Gameplay in Antara essentially consists of traveling from town to town and discovering treasure while occasionally (perhaps too frequently) running into bands of enemies. The biggest flaw with Antara is its 3-D graphics engine, which is, unfortunately, likely the first thing you'll notice when you initially boot up the game. The quality of the graphics is less likely to concern die-hard role-playing gamers, but Antara is unlikely to attract a broader audience with such a sluggish and unattractive 3-D engine. Even though Antara is one of the first RPGs to utilize high-resolution SVGA graphics, the graphics are, frankly, as ugly as an orc. All of the game's 3-D objects are blocky, with square edges and predominately monotone textures. Graphics within store shops and other buildings, on the other hand, replete with colorful scenes of medieval life, are detailed and well done - although occasionally repetitive (there are one too many Dan Aykroyd-look-alikes in temples. Actually, in hindsight, even one Dan Aykroyd look-alike was too many). The 3-D engine also has clipping errors and it's possible to get caught in buildings or inside mountains. Although these incidences are rare (except near certain "swampy" areas of the landscape, which seem to have a life of their own), they ruin any sense of immersion the game has created. Worst of all, the world from the game's first-person perspective looks like an indistinct blur of brown and green speckles. It's as if the game's color palette was selected by an amateur French Impressionist painter who was in love with one shade of green and one shade of brown - think muddy Monet.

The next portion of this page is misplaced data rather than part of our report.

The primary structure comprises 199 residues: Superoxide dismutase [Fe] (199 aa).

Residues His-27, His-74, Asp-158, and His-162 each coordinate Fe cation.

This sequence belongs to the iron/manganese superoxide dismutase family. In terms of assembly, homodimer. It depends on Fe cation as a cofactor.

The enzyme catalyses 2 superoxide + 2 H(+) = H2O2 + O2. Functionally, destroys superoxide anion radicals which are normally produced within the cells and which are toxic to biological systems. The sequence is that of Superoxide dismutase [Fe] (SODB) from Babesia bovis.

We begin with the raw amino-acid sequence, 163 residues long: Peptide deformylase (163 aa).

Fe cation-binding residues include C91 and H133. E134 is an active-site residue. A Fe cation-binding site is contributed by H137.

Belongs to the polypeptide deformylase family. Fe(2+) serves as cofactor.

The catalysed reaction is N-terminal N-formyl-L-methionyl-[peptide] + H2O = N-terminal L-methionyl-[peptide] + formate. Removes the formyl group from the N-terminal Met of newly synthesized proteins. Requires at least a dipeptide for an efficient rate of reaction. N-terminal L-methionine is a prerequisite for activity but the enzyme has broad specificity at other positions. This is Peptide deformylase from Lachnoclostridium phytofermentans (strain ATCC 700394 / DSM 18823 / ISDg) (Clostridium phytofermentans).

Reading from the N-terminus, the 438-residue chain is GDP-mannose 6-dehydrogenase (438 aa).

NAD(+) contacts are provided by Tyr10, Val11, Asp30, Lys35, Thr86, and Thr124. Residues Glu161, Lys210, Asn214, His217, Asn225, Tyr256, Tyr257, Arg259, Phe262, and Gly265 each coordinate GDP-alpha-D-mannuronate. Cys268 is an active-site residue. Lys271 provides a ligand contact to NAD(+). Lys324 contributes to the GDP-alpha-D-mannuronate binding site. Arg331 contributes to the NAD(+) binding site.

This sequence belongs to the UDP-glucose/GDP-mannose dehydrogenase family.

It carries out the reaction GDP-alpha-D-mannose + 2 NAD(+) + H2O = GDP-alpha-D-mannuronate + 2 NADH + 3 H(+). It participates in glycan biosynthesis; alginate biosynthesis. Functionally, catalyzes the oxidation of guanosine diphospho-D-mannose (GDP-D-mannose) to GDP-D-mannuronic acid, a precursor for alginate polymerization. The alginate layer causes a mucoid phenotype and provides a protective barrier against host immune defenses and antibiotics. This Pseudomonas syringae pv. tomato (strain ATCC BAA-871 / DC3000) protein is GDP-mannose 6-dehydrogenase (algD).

Although the graphics of Antara may be dated, the interface and skill systems are topnotch. The interface is intuitive and lets you quickly access desired information. There are approximately a dozen basic skills and 20 spell skills (only available to Aren), which can be improved through use and by training. As Aren improves his magical skills, he can research new spells. Both the skill and spell systems are relatively simple but work well - it's rewarding to continually be able to see your characters' progress. Worthy of particular mention are the automap, which can be annotated, and the flashback function, which allows you to replay conversations with key non-player characters. Both of these features are outstanding and greatly enhance the game. The automap can be used to check the location of non-player characters, inns, chests, shops, and other areas of interest and can be viewed at varying scales. The flashback function allows you to search past conversations by speaker or by topic, allowing you to quickly see what different non-player characters have said on the same subject. The only minor problem with this innovative feature is that it didn't go far enough - it should have encompassed all conversations with non-player characters. Antara also features a good variety of excellent and appropriate music, although it only plays in buildings and during combat. The bar songs in various pubs are a nice touch as well.